As a character, I really warmed to Don, I think because he was different to any other character I’ve come across in some time. His quirks and his difficulties in social situations were so endearing and I found myself rooting for him throughout the book, which I thoroughly enjoyed. If you’re after something a bit different, funny and warm, this is the book for you.

And so to May. I’ve chosen something very different,  A Song for Issy Bradley by Carys Bray. Since I’ve become a mother, I find it really difficult to read about the loss of a child because I just don’t want to think about that ever happening. But I’m drawn to this book because I’ve heard so many good things about it. There are bound to be tears,  so I’ll grab my box of tissues and *deep breath* here it goes…


The Year in Books | April 2016


First a few words about March’s book The Longest Way Home: One Man’s Quest for the Courage to Settle Down by Andrew McCarthy. Yes that Andrew McCarthy, he of the Brat Pack fame, brooding Kevin from St Elmo’s Fire, swoonsome Blaine from Pretty in Pink. Him. These days, although Andrew still acts and directs he’s made a name for himself as a travel writer and is currently editor-at large for National Geographic Traveller magazine. With credits like that I was bound to be in for a great read, and I can tell you that I was not disappointed.

The Longest Way Home is part travel journal and part memoir and it is wholly honest. McCarthy travels through some very different countries describing his journeys and environments with such skill that at times I felt I was standing right there next to him. He is a natural storyteller.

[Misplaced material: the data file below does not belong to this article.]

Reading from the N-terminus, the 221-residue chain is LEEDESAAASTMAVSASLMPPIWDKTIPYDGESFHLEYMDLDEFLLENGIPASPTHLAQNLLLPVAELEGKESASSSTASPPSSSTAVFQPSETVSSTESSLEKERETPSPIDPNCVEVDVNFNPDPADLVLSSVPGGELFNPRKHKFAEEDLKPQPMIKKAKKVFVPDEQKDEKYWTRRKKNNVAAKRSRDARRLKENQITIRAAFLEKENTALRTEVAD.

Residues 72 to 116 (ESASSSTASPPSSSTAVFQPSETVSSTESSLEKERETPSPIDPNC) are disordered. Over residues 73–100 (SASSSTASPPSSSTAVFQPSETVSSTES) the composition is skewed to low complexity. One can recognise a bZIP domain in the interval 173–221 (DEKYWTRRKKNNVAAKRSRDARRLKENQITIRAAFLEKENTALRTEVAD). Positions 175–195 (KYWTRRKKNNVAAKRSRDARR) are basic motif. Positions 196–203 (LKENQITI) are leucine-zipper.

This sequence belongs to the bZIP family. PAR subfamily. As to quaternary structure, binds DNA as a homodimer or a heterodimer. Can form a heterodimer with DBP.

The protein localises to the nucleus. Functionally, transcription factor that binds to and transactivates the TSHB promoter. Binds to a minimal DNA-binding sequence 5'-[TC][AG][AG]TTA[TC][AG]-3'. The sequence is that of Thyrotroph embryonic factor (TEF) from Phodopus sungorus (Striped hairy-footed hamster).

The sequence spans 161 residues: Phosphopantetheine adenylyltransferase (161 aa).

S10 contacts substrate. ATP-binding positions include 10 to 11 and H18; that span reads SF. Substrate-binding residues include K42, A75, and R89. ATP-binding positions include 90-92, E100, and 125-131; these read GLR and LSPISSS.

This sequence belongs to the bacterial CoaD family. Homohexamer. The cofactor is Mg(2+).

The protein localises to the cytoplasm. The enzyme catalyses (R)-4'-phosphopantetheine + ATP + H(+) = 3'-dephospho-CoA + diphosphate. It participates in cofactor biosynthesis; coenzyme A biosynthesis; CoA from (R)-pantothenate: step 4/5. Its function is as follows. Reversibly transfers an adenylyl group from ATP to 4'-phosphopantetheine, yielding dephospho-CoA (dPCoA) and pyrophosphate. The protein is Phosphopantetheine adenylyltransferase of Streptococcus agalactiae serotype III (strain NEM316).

He is searingly honest about the major relationships in his life – his father, his children, his ex wife and his fiancee. By his own admissions he is avoiding commitment and never feels he can truly give himself to his family, despite really wanting to. This is perfectly illustrated when, in the run up to his wedding, he accepts several successive jobs to far flung countries, leaving the ever-patient D to look after the kids and plan a wedding abroad. I found myself wondering where D found the grace and patience to deal with this and how come she wasn’t falling apart at the seams (perhaps she was?). And yet while to some McCarthy might have come across as self-indulgent and perhaps even selfish, I felt that he was just trying to find the best version of himself. And *spoiler alert* because he was able to to do that, this love story has a happy ending. Thank goodness for that – my heart would’ve broken if I’d found out that McCarthy was really a plonker all along!

So what’s in store for April? Well I’ve had The Rosie Project by Graeme Simsion  sitting on my to be read (tbr) pile for some time now. I fancy something a little more light-hearted so I think this will be just the thing.